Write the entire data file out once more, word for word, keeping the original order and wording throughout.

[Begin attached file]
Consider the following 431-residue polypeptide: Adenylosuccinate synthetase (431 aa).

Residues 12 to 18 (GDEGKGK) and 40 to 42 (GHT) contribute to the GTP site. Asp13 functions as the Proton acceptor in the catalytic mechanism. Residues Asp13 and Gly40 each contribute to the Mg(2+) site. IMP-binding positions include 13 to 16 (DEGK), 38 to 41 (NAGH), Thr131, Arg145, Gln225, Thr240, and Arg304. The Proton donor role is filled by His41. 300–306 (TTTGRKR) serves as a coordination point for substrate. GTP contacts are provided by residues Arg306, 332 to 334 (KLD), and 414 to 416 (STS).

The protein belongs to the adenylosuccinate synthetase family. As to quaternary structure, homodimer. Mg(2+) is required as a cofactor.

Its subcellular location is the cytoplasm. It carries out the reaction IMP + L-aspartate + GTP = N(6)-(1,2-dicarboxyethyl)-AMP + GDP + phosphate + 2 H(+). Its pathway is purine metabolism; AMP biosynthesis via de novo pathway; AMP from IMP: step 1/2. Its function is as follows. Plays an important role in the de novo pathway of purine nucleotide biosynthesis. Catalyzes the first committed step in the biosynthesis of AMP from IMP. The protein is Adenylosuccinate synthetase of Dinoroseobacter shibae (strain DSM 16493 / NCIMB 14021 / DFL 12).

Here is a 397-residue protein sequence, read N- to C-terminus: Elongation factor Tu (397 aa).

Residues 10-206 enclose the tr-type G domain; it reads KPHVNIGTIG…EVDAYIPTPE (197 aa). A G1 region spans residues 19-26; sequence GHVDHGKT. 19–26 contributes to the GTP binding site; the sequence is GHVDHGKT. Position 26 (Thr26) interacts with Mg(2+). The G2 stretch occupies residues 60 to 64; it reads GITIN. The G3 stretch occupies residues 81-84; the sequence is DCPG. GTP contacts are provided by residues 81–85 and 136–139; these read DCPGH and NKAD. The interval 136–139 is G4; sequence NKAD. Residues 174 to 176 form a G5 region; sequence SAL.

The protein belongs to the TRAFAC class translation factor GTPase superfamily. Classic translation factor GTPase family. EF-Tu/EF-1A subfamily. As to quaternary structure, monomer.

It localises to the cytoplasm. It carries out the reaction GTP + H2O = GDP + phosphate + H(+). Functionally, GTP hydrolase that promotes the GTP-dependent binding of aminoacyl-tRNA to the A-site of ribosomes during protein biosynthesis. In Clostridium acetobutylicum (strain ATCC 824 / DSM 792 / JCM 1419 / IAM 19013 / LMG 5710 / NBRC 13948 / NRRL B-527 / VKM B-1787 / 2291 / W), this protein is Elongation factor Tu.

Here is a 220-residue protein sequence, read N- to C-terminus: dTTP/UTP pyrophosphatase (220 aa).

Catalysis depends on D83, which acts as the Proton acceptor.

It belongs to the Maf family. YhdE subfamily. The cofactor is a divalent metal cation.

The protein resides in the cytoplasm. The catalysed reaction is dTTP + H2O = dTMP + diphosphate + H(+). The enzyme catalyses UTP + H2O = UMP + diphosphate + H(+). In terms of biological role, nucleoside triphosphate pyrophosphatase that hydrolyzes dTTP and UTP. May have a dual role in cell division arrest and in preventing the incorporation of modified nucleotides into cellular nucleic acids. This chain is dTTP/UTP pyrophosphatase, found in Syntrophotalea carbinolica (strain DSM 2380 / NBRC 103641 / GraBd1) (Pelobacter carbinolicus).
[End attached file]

Consider the following 431-residue polypeptide: Adenylosuccinate synthetase (431 aa).

Residues 12 to 18 (GDEGKGK) and 40 to 42 (GHT) contribute to the GTP site. Asp13 functions as the Proton acceptor in the catalytic mechanism. Residues Asp13 and Gly40 each contribute to the Mg(2+) site. IMP-binding positions include 13 to 16 (DEGK), 38 to 41 (NAGH), Thr131, Arg145, Gln225, Thr240, and Arg304. The Proton donor role is filled by His41. 300–306 (TTTGRKR) serves as a coordination point for substrate. GTP contacts are provided by residues Arg306, 332 to 334 (KLD), and 414 to 416 (STS).

The protein belongs to the adenylosuccinate synthetase family. As to quaternary structure, homodimer. Mg(2+) is required as a cofactor.

Its subcellular location is the cytoplasm. It carries out the reaction IMP + L-aspartate + GTP = N(6)-(1,2-dicarboxyethyl)-AMP + GDP + phosphate + 2 H(+). Its pathway is purine metabolism; AMP biosynthesis via de novo pathway; AMP from IMP: step 1/2. Its function is as follows. Plays an important role in the de novo pathway of purine nucleotide biosynthesis. Catalyzes the first committed step in the biosynthesis of AMP from IMP. The protein is Adenylosuccinate synthetase of Dinoroseobacter shibae (strain DSM 16493 / NCIMB 14021 / DFL 12).

Here is a 397-residue protein sequence, read N- to C-terminus: Elongation factor Tu (397 aa).

Residues 10-206 enclose the tr-type G domain; it reads KPHVNIGTIG…EVDAYIPTPE (197 aa). A G1 region spans residues 19-26; sequence GHVDHGKT. 19–26 contributes to the GTP binding site; the sequence is GHVDHGKT. Position 26 (Thr26) interacts with Mg(2+). The G2 stretch occupies residues 60 to 64; it reads GITIN. The G3 stretch occupies residues 81-84; the sequence is DCPG. GTP contacts are provided by residues 81–85 and 136–139; these read DCPGH and NKAD. The interval 136–139 is G4; sequence NKAD. Residues 174 to 176 form a G5 region; sequence SAL.

The protein belongs to the TRAFAC class translation factor GTPase superfamily. Classic translation factor GTPase family. EF-Tu/EF-1A subfamily. As to quaternary structure, monomer.

It localises to the cytoplasm. It carries out the reaction GTP + H2O = GDP + phosphate + H(+). Functionally, GTP hydrolase that promotes the GTP-dependent binding of aminoacyl-tRNA to the A-site of ribosomes during protein biosynthesis. In Clostridium acetobutylicum (strain ATCC 824 / DSM 792 / JCM 1419 / IAM 19013 / LMG 5710 / NBRC 13948 / NRRL B-527 / VKM B-1787 / 2291 / W), this protein is Elongation factor Tu.

Here is a 220-residue protein sequence, read N- to C-terminus: dTTP/UTP pyrophosphatase (220 aa).

Catalysis depends on D83, which acts as the Proton acceptor.

It belongs to the Maf family. YhdE subfamily. The cofactor is a divalent metal cation.

The protein resides in the cytoplasm. The catalysed reaction is dTTP + H2O = dTMP + diphosphate + H(+). The enzyme catalyses UTP + H2O = UMP + diphosphate + H(+). In terms of biological role, nucleoside triphosphate pyrophosphatase that hydrolyzes dTTP and UTP. May have a dual role in cell division arrest and in preventing the incorporation of modified nucleotides into cellular nucleic acids. This chain is dTTP/UTP pyrophosphatase, found in Syntrophotalea carbinolica (strain DSM 2380 / NBRC 103641 / GraBd1) (Pelobacter carbinolicus).